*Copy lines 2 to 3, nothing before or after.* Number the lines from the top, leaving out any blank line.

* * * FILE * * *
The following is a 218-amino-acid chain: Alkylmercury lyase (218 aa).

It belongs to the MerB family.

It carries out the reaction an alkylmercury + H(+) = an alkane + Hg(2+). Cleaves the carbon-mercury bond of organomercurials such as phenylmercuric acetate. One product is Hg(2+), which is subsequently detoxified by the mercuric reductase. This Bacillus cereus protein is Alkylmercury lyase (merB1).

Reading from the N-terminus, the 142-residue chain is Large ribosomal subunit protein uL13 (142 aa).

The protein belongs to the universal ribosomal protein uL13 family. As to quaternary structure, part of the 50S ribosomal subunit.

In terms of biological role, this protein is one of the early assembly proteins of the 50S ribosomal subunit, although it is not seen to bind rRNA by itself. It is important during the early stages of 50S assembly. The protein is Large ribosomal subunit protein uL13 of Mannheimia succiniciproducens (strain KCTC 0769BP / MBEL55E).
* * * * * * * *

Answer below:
It belongs to the MerB family.

It carries out the reaction an alkylmercury + H(+) = an alkane + Hg(2+). Cleaves the carbon-mercury bond of organomercurials such as phenylmercuric acetate. One product is Hg(2+), which is subsequently detoxified by the mercuric reductase. This Bacillus cereus protein is Alkylmercury lyase (merB1).